What Is a Let in Tennis? A Pro Breaks Down the Call

Tennis is really having a moment right now, but if you're not familiar with the sport, you may find yourself confused by some of the jargon used. After all, the language of tennis — from break points to a player's advantage to how the scoring terminology works — can be a little confusing. Case in point: next time you watch a match, you might hear the official call out "let," and wonder exactly what they're referring to.

To break down the call we spoke to USTA pro and coach, Karla Noboa. Here, she answers all of your questions — from what is a let, to when it can occur, and who can call a let. Check out our primer, and be prepared to feel like a pro the next time you spectate.

What Is a Let in Tennis?

Most commonly, a let is what's called when "the serve hits the net cord but still lands in the service court," Noboa explains. This allows the server to repeat the serve without it being considered a fault. Lets can also be called when there's any form of interruption, like if you're playing on side-by-side courts and the ball from the other game enters your court. A let can even be called for things like the ball being damaged, but whatever the case, it signals a pause and a replay.

Lets only exist in professional tennis. In college tennis, lets are played.

How Many Lets Can You Have in a Row?

The limit does not exist! Or, as Noboa says, "There's no set limit to the number of lets that can occur in a row." Serena Williams once had four in a row, although that's unusual.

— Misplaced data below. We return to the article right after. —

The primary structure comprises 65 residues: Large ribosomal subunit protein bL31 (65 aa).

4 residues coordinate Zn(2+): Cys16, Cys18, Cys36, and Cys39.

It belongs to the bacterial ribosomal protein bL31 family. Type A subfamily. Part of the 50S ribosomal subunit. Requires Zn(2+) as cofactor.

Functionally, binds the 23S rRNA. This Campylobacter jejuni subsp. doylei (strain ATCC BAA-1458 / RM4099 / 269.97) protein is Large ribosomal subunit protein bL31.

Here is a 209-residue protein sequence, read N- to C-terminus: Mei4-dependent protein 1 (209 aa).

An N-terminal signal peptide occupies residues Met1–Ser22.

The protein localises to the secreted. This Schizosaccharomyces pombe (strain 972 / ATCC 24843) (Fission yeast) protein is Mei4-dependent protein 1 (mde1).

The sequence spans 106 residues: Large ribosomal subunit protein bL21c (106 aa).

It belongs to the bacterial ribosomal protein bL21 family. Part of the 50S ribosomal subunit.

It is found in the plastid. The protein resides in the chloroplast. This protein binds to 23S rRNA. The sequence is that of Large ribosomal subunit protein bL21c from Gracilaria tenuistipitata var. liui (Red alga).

Who Can Call a Let?

Interestingly, it's not just the chair umpire who can call a let. "A let can be called by any player on the court, including the players themselves, or by the chair umpire," Noboa says. So you might hear the call coming from more people than you'd expect. That said, usually the umpire or the opposing player will call the let. And sometimes, you'll hear them say "net" instead of "let."

Can You Call a Let on Your Own Serve?

Yes. "A player can call a let on their own serve if the serve hits the net cord but still lands in the service court, or if there is interference during the service motion," Noboa tells PS.

— Additional reporting by Alexis Jones

Hedy Phillips is a POPSUGAR contributor.

Alexis Jones is the senior health and fitness editor at PS. Her passions and areas of expertise include women's health and fitness, mental health, racial and ethnic disparities in healthcare, and chronic conditions. Prior to joining PS, she was the senior editor at Health magazine. Her other bylines can be found at Women's Health, Prevention, Marie Claire, and more.